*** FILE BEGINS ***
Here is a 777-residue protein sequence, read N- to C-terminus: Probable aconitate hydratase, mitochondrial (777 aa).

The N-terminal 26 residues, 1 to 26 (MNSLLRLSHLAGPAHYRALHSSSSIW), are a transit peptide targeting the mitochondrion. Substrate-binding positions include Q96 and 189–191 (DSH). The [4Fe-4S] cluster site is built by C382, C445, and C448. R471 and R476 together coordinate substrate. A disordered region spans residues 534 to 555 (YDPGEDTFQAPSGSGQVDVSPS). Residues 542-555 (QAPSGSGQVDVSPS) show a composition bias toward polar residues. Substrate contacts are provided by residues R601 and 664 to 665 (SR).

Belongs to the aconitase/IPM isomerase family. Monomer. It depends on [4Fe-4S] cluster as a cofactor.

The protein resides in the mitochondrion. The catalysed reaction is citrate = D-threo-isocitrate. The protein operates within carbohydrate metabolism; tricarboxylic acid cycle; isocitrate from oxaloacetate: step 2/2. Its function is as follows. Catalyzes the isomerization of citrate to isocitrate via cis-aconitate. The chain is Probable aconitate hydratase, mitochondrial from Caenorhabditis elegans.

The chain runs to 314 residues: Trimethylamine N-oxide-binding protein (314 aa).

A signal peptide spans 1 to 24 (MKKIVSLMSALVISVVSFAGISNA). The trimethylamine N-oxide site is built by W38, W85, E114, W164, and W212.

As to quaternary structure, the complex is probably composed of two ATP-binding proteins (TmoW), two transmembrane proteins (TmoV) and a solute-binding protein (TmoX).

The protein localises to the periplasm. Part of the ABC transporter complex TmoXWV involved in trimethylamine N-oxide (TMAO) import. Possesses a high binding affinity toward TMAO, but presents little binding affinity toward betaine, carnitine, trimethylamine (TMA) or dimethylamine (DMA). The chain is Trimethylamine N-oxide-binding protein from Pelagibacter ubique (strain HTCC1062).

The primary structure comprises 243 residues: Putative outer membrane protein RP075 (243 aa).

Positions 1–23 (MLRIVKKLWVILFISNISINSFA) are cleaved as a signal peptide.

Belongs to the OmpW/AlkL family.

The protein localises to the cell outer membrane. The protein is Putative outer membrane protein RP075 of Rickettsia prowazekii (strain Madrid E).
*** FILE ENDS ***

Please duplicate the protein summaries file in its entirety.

Here is a 777-residue protein sequence, read N- to C-terminus: Probable aconitate hydratase, mitochondrial (777 aa).

The N-terminal 26 residues, 1 to 26 (MNSLLRLSHLAGPAHYRALHSSSSIW), are a transit peptide targeting the mitochondrion. Substrate-binding positions include Q96 and 189–191 (DSH). The [4Fe-4S] cluster site is built by C382, C445, and C448. R471 and R476 together coordinate substrate. A disordered region spans residues 534 to 555 (YDPGEDTFQAPSGSGQVDVSPS). Residues 542-555 (QAPSGSGQVDVSPS) show a composition bias toward polar residues. Substrate contacts are provided by residues R601 and 664 to 665 (SR).

Belongs to the aconitase/IPM isomerase family. Monomer. It depends on [4Fe-4S] cluster as a cofactor.

The protein resides in the mitochondrion. The catalysed reaction is citrate = D-threo-isocitrate. The protein operates within carbohydrate metabolism; tricarboxylic acid cycle; isocitrate from oxaloacetate: step 2/2. Its function is as follows. Catalyzes the isomerization of citrate to isocitrate via cis-aconitate. The chain is Probable aconitate hydratase, mitochondrial from Caenorhabditis elegans.

The chain runs to 314 residues: Trimethylamine N-oxide-binding protein (314 aa).

A signal peptide spans 1 to 24 (MKKIVSLMSALVISVVSFAGISNA). The trimethylamine N-oxide site is built by W38, W85, E114, W164, and W212.

As to quaternary structure, the complex is probably composed of two ATP-binding proteins (TmoW), two transmembrane proteins (TmoV) and a solute-binding protein (TmoX).

The protein localises to the periplasm. Part of the ABC transporter complex TmoXWV involved in trimethylamine N-oxide (TMAO) import. Possesses a high binding affinity toward TMAO, but presents little binding affinity toward betaine, carnitine, trimethylamine (TMA) or dimethylamine (DMA). The chain is Trimethylamine N-oxide-binding protein from Pelagibacter ubique (strain HTCC1062).

The primary structure comprises 243 residues: Putative outer membrane protein RP075 (243 aa).

Positions 1–23 (MLRIVKKLWVILFISNISINSFA) are cleaved as a signal peptide.

Belongs to the OmpW/AlkL family.

The protein localises to the cell outer membrane. The protein is Putative outer membrane protein RP075 of Rickettsia prowazekii (strain Madrid E).